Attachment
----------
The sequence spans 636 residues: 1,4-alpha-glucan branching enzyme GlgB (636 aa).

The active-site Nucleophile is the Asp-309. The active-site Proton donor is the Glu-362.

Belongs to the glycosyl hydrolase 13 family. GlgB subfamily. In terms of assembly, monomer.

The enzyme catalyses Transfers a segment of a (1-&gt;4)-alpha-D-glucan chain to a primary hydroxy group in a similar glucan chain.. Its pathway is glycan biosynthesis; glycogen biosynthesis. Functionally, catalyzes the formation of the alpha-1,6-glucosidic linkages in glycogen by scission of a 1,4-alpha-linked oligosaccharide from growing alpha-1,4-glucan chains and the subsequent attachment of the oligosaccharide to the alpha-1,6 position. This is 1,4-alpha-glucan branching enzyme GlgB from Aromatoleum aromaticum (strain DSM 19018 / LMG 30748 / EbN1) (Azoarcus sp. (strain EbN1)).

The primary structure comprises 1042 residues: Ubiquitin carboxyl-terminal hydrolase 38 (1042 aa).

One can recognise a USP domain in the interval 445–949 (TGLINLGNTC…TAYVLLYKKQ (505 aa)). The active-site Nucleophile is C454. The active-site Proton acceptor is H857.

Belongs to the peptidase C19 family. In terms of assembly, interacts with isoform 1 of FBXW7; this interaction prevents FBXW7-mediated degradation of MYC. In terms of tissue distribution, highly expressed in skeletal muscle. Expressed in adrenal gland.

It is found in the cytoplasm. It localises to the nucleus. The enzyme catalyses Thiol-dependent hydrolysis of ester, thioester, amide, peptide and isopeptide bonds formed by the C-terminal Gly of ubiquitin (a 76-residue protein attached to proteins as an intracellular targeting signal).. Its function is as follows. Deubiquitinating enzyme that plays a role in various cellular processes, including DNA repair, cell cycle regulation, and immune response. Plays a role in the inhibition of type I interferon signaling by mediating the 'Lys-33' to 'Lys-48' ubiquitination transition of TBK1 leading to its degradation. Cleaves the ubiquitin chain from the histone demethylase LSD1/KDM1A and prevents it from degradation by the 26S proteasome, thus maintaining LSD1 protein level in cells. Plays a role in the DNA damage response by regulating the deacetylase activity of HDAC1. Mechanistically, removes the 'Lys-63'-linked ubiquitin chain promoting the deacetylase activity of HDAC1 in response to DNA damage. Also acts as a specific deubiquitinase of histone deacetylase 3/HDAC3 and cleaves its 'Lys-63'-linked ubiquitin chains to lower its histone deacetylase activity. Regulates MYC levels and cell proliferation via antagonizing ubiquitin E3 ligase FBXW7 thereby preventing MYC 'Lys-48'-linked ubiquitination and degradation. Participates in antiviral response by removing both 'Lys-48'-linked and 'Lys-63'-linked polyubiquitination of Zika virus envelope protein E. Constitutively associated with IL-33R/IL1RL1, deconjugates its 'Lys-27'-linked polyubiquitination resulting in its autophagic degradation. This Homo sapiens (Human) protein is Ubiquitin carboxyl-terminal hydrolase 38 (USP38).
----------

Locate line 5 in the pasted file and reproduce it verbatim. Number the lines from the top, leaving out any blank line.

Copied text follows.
The primary structure comprises 1042 residues: Ubiquitin carboxyl-terminal hydrolase 38 (1042 aa).